Importance of Citizen’s Duties


  • The idea of citizenship has acquired a new meaning, content and purpose in the democratic world.
  • While emphasising on rights, it very important that one is also sincere about his or her duties towards the society at large and the country, especially its safety and Security Imperatives.

Why Citizen’s Duty is Important?

  •  Universally, great emphasis has been laid on citizens’ duties. Article 29(1) of the Universal Declaration of Human Rights states: “Everyone has duties to the community in which alone the free and full development of his personality is possible.”
  • Many nations across the world have transformed into developed economies by embodying the principles of “responsible citizenship”.
  • The United States of America is a classic example in this respect. The Citizens’ Almanac, issued by the US Citizenship and Immigration Services, details the responsibilities of its citizens.
  • Another example is Singapore, whose growth story has been fuelled by its emphasis on the relentless pursuit of duties by its citizens. As a result, Singapore has transformed from a less developed nation to a highly developed one in a short span of time.

The concept of Duty in India:

  • Since ancient times, people in India have had a tradition of performing their duties — even in partial disregard of their rights and privileges. Since time immemorial, an individual’s “kartavya” — the performance of one’s duties towards society, his/her country and his/her parents — was emphasised.
  •  Describing the role of a king, Chanakya stated, “It is a king’s utmost duty to look after the progress and welfare of the people of his country”.
  •  Modern civilisations, sadly, do not offer many inducements for the performance of duties — they certainly don’t teach people that the real reward for responsible citizenship is the preservation of a free society.
  •  Traditionally, the fundamental impulse to accept responsibilities and perform duties, in every society, has been religious. Performing one’s duties with sincerity, is in fact, a worship mechanism.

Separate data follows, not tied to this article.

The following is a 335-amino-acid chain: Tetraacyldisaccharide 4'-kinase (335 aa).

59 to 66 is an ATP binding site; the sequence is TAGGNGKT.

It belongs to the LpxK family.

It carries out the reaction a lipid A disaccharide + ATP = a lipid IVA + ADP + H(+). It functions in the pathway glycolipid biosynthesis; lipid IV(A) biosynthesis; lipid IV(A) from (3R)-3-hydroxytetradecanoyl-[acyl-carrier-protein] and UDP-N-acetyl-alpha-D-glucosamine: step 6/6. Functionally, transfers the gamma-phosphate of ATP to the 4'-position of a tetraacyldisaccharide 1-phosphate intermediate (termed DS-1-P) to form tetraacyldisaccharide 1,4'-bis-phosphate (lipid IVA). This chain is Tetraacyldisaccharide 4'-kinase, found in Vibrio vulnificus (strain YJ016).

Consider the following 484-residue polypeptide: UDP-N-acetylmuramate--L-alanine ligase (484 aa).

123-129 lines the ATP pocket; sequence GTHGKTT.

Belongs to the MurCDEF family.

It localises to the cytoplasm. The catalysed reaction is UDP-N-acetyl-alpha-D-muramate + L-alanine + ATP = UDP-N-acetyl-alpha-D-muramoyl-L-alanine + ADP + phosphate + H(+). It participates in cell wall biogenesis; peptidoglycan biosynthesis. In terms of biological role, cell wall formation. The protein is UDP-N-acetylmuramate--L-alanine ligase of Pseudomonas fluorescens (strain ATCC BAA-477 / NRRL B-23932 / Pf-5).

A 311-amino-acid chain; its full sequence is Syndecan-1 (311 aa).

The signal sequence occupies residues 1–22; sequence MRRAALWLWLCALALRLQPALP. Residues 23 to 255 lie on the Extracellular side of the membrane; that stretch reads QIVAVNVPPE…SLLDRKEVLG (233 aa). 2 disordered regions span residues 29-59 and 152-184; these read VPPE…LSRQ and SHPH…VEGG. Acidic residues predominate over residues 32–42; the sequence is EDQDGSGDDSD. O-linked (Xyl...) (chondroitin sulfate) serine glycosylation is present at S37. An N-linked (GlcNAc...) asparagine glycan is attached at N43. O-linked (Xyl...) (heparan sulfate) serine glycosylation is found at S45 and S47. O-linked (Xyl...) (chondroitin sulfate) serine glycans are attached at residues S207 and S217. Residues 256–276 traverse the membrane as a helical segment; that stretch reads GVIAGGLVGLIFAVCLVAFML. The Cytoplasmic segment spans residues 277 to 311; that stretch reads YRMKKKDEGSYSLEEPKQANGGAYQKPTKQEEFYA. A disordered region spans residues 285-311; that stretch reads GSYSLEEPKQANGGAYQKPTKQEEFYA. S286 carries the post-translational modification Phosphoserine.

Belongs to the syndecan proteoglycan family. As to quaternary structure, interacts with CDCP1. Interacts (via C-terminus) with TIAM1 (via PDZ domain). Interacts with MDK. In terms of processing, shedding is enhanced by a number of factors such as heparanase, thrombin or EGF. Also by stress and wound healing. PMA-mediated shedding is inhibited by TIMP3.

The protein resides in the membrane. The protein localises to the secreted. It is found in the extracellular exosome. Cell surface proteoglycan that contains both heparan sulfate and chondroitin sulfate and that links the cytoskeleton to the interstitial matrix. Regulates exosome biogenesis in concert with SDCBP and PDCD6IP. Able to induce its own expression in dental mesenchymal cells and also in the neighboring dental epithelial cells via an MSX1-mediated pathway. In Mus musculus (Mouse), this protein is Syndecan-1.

• The Bhagwad Gita and Ramayana also ask people to perform their duties. In the Gita, Lord Krishna ordains, “One should do one’s duties without expectation of any fruits”.
  •  Mahatma Gandhi once said, “I learnt my duties on my mother’s lap. She was an unlettered village woman… She knew my dharma. Thus, if from my childhood we learn what our dharma is and try to follow it our rights look after themselves… The beauty of it is that the very performance of a duty secures us our right. Rights cannot be divorced from duties. This is how satyagraha was born, for I was always striving to decide what my duty was.”
  • Gandhiji further said that the true source of right is duty. He said, “If we all discharge our duties, rights will not be far to seek”.
  •  Swami Vivekananda rightly observed, “It is the duty of every person to contribute in the development and progress of India”.

Fundamental Duty under Indian Constitution:

  • Ambedkar displayed utmost clarity on one point — the purpose of the Constitution. He stated, “The Constitution is not a mere lawyer’s document; it is a vehicle of life and its spirit is always the spirit of age”.
  • A very significant feature of our Constitution is that it balances citizens’ rights and duties. These are social concepts that have grown through time, tradition and usage.
  • The citizens’ duties as enshrined in the Constitution are essentially a codification of tasks integral to the Indian way of life — they focus on tolerance, peace and communal harmony.
  • A close scrutiny of the clauses of Article 51A of the Constitution, indicate that a number of them refer to values, which have been part of Indian tradition, mythology, religion and practices.

Balance between Fundamental Rights and Duties:

  • The chapter on Fundamental Rights in the Constitution itself recognises the essence of duties.
  • One pertains to freedom of speech but Clause 2 to 6 of Article 19 permits reasonable restrictions on the exercise of such rights in the interest of the sovereignty and integrity of India, and the security of the state, public order, decency and morality.
  • This implies that while exercising one’s rights must remember one’s duties towards these constitutional concepts.

Way Forward:

  •  Today, it is important to emphasise the need to remember our constitutional duties for the progress our country. Democracy cannot establish deep roots in society until the citizens don’t complement fundamental rights with their fundamental duties.
  •  Fundamental Duties must serve as a constant reminder of our National Goals as well as inculcate, in all of us, a profound sense of social responsibility. Let us remember the sacrifices of our brave Jawans and officers of our security forces who laid down their lives while performing their duties to keep the country safe and secure.
  •  The rationale for citizens’ duties can be summarised in the words of Mahatma Gandhi: “The best way to find yourself is to lose yourself in the service of others.”
  •  Every citizen plays a key role in building a New India — a clean, healthy and prosperous nation.
  •  Everyone performing their duties, even mechanically, would pave the way for a better neighbourhood, better society, and ultimately, a better country. Let us all remember our fundamental duties in the same way as we remember our fundamental rights.
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